Wanda's Picks Radio Show August 31, 2012
The plan was to get on the road for Oregon Shakespeare Festival an hour later, so we could make the 1:30 PM show to see Robert Schenkkan's All the Way, which looks at the "accidental presidency" of Lyndon Baines Johnson, actor, Jack Willis. Johnson calls his presidency accidental, because JFK had to die for this opportunity to present itself.
We pulled into the city limits with an hour to spare. I'd last been up this way for the solar eclipse. The day was clear and the air warm as we waited in line for our tickets. This play is part of the American Revolutions: United States History Cycle, commission OSF Artistic Director, Bill Rauch.
The set was a courtroom with certain characters silent until their turn came to speak. Some like Mrs. Fannie Lou Hamer (actress Gina Daniels) had to wait quite a while and then she didn't get to say much. A hero of mine, I didn't have the back story on the Freedom Democratic Movement and Johnson's move to silence her, Hubert Humphey's conflicting alliances, sometimes at odds, and the internal conflict between the older SCLC members and SNCC members like Stokely Carmichael (actor Wayne T. Carr), Rev. Ralph Abernathy, SCLC co-founder (Tyrone Butler), Roy Wilkins, NAACP Executive Director (Derrick Lee Weeden) and how Dr. Martin King (actor Kenajuan Bentley) mediated between the two camps.
There were times, like at the funeral of one of the three killed civil rights workers, James Chaney; he was killed in Meridian, Mississippi, June 21, 1964, by the KKK along with Michael Schwerner, Andrew Goodman, when Bentley looked just like Dr. King.
Richard Elmore’s portrayal of J. Edgar Hoover as a sleazy man, more possessed with spying on black leaders to the exclusion of true national security is well done. This is another place where President Johnson demonstrates his persuasive skills. In this case he gets Hoover to protect civil rights workers after the three young men’s bodies are found.
Senator Humphrey, D.-Minn., as portrayed by actor, Peter Frechette, seems to truly be for civil rights and other social programs and appears truly shocked when two-timed by President Johnson who sweet talks often him into uncomfortable positions. Ironically, Frechette also portrays Sen. Strom Thurmond, D.-S.C.
Seeing these figures alive on stage as younger politicians through the eyes of Johnson is amusing and insightful. Johnson plays to their weaknesses and strengths. He knows how apply pressure and let up; always thinking on his feet as he mitigates conflict and opposition by being one or two steps ahead of the game at all times. He reminds himself constantly that the people of the United States did not elect him president, they were stuck with him. The true choice would be if he could beat Gov. Wallace and win the presidency on the 1964 Democratic ticket.
He cheats on his wife and knew that J.Edgar Hoover (FBI director, actor Richard Elmore ) was a snake and gay (smile). All the Way is quite the drama—presidential drama like the best soap. It also shows how after so many years, not much has changed on the White House stage. I don’t know how President Obama works the cast he inherited and that which he chose, so well.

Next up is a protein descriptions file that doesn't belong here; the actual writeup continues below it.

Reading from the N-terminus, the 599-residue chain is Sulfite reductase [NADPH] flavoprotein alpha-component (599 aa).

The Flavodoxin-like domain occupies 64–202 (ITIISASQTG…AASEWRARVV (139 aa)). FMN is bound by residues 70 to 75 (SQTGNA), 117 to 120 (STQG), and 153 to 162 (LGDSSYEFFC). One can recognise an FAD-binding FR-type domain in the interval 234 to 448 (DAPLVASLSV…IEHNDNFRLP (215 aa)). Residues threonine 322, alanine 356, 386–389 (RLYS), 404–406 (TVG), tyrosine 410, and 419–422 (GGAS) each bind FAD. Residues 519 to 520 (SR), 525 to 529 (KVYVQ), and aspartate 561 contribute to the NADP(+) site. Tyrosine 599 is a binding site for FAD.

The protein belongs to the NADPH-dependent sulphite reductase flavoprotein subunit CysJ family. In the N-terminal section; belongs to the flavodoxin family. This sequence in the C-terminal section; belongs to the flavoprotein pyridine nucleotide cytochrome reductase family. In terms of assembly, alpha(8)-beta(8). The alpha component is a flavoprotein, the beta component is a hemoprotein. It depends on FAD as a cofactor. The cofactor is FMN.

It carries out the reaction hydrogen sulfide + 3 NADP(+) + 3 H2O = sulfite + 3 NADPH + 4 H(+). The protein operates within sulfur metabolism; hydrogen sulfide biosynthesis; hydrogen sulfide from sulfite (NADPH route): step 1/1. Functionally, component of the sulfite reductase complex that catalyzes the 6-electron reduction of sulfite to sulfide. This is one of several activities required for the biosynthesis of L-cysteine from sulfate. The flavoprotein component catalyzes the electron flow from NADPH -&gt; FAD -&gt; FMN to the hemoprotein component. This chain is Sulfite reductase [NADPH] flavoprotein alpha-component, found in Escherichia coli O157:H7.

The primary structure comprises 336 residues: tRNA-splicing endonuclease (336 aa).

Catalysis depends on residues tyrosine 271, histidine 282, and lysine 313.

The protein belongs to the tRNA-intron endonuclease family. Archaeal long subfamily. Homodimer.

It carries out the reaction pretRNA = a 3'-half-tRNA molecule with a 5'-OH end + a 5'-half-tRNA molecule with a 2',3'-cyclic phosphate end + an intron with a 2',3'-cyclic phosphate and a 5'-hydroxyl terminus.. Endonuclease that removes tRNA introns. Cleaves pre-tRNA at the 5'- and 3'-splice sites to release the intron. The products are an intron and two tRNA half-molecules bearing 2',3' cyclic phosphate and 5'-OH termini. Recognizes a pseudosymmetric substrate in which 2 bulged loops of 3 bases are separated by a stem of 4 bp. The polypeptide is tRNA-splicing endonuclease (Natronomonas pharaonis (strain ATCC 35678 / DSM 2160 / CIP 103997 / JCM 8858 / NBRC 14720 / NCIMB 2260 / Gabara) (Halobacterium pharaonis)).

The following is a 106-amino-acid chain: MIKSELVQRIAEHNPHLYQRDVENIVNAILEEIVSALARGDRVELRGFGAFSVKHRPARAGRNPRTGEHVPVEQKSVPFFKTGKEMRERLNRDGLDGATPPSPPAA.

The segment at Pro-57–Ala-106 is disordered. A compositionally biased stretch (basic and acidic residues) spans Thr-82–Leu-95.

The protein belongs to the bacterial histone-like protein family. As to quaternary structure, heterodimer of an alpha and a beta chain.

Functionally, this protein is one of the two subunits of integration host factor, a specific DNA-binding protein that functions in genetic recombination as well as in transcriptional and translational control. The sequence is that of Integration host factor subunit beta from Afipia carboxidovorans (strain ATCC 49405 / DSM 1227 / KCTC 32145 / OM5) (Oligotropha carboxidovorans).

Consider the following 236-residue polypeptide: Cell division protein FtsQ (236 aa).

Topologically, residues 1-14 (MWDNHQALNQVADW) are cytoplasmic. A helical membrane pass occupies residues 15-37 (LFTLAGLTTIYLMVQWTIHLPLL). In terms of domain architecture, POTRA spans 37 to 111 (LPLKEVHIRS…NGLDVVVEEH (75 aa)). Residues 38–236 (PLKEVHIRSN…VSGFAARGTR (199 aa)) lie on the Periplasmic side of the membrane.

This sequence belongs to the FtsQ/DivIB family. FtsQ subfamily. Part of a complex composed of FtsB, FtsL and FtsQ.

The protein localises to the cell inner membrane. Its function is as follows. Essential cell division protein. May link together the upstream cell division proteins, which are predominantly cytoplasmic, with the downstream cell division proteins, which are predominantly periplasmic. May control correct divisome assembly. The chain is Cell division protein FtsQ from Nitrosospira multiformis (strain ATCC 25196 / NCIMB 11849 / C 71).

The play is up through November 3; it almost overlaps our current presidential election by a day (smile).
More later on Ashland visit (smile).
Universe's The Party
With Mt. Shasta as a backdrop, conifers covering the ring of mountains surrounding Ashland, this past three days has been really marvelous. Today, I finally got to see The Party. So much of what the old guard is saying to the youth is, pick up the baton, yet, just as the youth in Question Bridge, ask where is the Blueprint, so do the two youth whose voices frame the story of the Black Panther Party for Self-Defense and The Young Lords.
There is going to be an art exhibit, oral histories and memorabilia at the Panther Reunion. The two young men, can't imagine the depth of the pain and suffering this and other revolutionary movements have caused. Just under an two and a half hours, the work The Party was started in 2009 and over the next three years the creative team researched and wrote a work--six hours long, then three and now the current two and 20 minutes.
I got lost a few times, not like other times, just in trying to follow the fast moving or shifting terrain. There were places where I wanted to linger a minute . . . like the scene where someone was called out as an informant and tortured. I hadn't known BBP members tortured each other. In this case boiling water was poured on the accused.
At the party, the woman who boiled the water was there, as was the one who poured it on the accused. More than a reunion, the gathering was an opportunity to heal the riffs and tears--trauma many still bore scars from. The Party also illustrated how trauma was not limited to one generation.
There is so much to talk about--the multimedia set, real time filming and capture, the word: REVOLUTION in neon flashing above a tier where actors performed.
The section on COINTELPRO made me think about All the Way and J. Edgar Hoover. It was quite a riveting performance by all. The theatre also hosted conversation with Black Panther Party Alumni like Ericka Huggins and Emory Douglass and others. This is the kind of work that warrants a community conversation afterward. One should not have to unpack this alone later on (smile).
I ran into Berkeley Rep director, Tony Taccone at the matinee I attended. He said he was looking to bring the work to his theatre. This will not be a first for Berkeley Rep. Remember Daughters of the Revolution. . . ?
Certainly a Black Panther Party story, needs a Bay Area premiere. Stay tuned: berkeleyrep.org